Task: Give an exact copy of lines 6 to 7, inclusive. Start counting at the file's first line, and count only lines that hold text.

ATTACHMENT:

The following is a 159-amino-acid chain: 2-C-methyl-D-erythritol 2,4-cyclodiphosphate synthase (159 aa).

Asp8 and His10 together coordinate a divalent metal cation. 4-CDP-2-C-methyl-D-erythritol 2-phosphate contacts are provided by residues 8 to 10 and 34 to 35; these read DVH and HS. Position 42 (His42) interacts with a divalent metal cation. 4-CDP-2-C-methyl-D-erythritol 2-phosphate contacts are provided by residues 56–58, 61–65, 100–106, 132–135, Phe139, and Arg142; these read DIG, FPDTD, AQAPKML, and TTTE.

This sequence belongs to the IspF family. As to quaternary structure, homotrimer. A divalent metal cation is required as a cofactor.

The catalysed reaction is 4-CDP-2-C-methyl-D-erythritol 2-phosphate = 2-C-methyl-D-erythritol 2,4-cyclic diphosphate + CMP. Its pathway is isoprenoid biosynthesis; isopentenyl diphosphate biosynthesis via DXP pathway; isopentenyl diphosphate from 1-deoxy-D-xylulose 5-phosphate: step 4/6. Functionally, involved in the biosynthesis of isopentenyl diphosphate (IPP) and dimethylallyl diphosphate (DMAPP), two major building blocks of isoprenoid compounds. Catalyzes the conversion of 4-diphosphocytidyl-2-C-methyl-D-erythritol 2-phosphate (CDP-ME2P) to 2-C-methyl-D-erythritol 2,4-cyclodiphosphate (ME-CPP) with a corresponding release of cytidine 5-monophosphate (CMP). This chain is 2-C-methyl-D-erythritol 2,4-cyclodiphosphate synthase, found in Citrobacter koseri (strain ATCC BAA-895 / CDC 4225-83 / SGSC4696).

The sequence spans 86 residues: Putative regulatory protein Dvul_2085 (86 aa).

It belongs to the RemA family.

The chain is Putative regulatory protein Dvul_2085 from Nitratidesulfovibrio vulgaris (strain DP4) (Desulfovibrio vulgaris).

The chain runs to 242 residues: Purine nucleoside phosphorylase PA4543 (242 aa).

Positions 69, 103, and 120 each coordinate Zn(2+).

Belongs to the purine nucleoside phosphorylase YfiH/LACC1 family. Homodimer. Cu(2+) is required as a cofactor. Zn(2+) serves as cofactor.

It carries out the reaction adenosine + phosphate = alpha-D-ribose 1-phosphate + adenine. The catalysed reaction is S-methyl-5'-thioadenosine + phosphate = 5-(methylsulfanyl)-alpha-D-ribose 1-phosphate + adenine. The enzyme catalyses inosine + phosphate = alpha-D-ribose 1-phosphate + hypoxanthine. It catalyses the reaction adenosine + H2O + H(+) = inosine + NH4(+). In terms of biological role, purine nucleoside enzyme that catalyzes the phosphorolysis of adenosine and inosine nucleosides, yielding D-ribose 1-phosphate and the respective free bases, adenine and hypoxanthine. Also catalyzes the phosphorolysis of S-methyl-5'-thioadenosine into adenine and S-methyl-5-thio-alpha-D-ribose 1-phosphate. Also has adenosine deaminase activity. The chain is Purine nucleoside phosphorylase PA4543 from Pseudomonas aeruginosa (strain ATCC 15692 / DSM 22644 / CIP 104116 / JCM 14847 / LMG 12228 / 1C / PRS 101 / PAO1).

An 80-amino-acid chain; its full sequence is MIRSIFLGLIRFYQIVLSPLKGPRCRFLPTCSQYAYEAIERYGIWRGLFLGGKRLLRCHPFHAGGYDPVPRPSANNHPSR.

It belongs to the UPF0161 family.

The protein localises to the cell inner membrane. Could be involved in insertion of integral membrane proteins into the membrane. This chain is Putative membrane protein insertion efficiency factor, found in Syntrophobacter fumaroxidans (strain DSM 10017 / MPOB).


It belongs to the RemA family.

The chain is Putative regulatory protein Dvul_2085 from Nitratidesulfovibrio vulgaris (strain DP4) (Desulfovibrio vulgaris).